That would suggest RS 133 was tested (3197) and shipped to New Zealand about 1922, while earlier numbered RS 115 sat in the store until tested (7671) and sold to an English buyer about 1935 = 13+ years later .

    Similarly, MA 263 was tested (4501) and sold about 1926, while older sibling MA 137 was tested (9510) and sold in 1938 (both to UK buyers) = 12+ years.

    I guess WW2 would have cleared out all machines in stock (my PK was ordered in 1943, but not dispatched until 1945 - suggesting a shortage) and after that they probably had better stock control (although my RTA 380 and Mark's former RTA 405 aren't sequential either - but not by a huge margin, and both were tested in 1951).

    Of course, this is all just speculation.

    Cheers, Vann.
    Gatherer of rusty planes tools...

  13. #57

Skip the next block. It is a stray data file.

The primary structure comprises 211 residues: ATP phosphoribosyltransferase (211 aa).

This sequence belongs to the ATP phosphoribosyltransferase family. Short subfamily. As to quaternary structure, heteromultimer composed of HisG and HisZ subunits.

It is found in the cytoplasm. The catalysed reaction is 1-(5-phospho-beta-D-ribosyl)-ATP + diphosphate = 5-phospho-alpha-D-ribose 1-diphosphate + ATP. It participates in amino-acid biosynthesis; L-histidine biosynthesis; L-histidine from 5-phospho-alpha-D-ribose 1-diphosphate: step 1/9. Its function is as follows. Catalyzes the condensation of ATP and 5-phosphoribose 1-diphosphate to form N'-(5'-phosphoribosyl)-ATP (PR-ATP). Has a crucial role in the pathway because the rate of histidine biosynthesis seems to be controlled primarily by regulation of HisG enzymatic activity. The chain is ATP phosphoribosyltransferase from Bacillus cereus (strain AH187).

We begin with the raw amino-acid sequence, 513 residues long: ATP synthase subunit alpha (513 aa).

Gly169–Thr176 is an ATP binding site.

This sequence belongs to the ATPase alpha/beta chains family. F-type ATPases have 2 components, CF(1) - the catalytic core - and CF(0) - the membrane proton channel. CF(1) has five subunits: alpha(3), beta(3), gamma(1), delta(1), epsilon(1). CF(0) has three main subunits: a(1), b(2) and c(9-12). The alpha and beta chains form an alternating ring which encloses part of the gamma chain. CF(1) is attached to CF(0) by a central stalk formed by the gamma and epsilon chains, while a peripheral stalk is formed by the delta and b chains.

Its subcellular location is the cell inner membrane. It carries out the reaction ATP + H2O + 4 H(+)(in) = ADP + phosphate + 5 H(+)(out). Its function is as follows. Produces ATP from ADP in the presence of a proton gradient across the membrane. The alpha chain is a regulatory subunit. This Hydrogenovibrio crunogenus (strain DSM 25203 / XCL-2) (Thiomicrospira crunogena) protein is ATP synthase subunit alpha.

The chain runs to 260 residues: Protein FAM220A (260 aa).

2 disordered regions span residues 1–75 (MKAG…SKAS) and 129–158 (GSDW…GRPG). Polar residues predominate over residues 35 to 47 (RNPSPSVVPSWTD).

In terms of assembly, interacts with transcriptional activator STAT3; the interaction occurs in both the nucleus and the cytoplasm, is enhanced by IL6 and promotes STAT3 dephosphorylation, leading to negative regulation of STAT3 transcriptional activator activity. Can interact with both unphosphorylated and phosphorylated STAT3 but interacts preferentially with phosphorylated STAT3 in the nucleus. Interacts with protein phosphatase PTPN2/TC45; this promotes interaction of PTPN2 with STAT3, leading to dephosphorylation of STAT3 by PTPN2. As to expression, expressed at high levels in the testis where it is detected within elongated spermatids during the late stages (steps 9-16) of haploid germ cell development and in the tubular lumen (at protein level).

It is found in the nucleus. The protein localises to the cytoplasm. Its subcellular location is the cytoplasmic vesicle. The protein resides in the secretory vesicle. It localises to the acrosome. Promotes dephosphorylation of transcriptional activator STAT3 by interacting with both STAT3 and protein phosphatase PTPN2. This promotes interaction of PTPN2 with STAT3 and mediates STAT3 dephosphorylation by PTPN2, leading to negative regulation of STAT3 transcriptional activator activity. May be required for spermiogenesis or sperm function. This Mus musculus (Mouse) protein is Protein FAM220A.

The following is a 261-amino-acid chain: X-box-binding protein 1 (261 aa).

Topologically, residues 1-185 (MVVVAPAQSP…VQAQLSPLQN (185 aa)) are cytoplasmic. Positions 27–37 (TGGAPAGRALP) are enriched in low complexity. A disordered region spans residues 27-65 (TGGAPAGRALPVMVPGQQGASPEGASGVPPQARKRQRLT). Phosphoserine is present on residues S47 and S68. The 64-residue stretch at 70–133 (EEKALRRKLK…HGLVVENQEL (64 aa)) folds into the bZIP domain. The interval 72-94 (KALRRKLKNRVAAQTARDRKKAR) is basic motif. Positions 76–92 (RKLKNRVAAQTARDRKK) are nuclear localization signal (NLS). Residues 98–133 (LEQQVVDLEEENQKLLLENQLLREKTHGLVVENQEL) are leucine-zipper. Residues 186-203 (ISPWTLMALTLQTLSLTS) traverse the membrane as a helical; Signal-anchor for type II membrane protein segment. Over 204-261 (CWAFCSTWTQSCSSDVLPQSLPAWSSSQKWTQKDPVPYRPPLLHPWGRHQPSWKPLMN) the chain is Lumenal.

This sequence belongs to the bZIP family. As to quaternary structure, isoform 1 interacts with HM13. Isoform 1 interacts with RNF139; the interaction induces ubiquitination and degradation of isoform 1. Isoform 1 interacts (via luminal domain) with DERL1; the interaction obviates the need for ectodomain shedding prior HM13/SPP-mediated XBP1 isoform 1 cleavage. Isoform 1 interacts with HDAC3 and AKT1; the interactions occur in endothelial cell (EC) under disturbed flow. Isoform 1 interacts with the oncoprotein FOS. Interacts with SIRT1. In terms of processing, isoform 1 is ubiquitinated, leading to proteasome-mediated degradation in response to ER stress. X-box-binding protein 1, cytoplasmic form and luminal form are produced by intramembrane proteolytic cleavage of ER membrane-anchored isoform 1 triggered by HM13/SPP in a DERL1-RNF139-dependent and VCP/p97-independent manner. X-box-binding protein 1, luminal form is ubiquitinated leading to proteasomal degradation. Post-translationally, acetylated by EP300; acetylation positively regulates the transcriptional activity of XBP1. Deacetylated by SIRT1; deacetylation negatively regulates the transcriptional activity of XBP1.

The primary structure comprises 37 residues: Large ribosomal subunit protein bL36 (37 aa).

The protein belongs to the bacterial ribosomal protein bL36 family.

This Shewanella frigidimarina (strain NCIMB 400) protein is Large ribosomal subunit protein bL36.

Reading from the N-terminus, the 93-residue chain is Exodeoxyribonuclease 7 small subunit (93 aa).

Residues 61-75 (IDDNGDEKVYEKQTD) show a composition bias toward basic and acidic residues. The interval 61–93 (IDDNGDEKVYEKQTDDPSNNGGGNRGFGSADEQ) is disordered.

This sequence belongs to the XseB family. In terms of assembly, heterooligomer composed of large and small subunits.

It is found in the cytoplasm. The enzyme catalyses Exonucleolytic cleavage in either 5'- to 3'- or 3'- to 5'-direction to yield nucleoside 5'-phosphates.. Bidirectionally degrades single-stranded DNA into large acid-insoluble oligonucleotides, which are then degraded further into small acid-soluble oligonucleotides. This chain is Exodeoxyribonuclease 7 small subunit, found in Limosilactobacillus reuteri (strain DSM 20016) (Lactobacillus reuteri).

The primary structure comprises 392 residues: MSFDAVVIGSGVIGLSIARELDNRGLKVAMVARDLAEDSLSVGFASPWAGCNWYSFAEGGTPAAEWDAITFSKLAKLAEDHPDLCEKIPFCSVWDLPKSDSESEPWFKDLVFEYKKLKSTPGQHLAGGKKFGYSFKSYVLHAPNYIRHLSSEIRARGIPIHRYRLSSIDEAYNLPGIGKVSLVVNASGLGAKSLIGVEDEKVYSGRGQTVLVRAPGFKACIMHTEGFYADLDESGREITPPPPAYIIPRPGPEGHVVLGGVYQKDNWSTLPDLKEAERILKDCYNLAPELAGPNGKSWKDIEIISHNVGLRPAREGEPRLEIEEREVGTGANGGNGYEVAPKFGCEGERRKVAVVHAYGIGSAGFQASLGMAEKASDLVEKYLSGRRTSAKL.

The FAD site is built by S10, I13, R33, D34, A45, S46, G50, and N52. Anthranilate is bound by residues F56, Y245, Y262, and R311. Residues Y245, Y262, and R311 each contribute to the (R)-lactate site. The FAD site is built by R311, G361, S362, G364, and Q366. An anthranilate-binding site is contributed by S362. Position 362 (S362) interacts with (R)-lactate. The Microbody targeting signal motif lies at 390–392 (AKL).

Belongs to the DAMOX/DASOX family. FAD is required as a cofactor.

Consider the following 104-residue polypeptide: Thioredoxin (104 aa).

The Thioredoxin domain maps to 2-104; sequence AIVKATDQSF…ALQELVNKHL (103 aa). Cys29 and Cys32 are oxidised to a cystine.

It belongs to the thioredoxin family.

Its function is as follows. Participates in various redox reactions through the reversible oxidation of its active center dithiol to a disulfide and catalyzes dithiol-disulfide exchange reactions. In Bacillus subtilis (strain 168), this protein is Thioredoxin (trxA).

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    Vann what your list is actually begin to show are patterns and I believe it's through the speculation that we will derive a most comprehensive understanding. . Even Mr. Roberts AKA Wallace 1973 information received from an ex-Wadkin employ on test numbers is somewhat contrived in the number of years. I don't suspect were ever going to get proof of anything . As to speculation of early sequence numbers my thoughts are related to direct developments of model changes . the numbering start again for instance when the MA or the RS development of motor drives or options ? Obviously this sort of thing caused problems and maybe why it was solved with additional letters in the model in the Inc. years . Additionally the development in the first years is truly boggling with all the special machinery before the classic range and complete shop is offered . Add to this that there were other manufactures involved it's consistency would at best be hard to manage as a newly merged company . As a public company they would have to have their books in order . There's obvious proof that the test department existed prior to a corporation so there must be some sort of correlation . Another problem with model sequence numbers test numbers is we don't know when the machine was given a sequence number . Was the sequence number given at the casting stage and if failed castings Were destroyed then did castings made at a later date receiving unused sequence number? There are clues in the stamping of the test number that they were stamped in the test department as most just are no as even and the others stamped numbers . Does this mean the tags were prepared in the beginning at the casting stage. There is still one last thing in that the same model had some casting differences if it was DC for instance so could be in inventory for many years.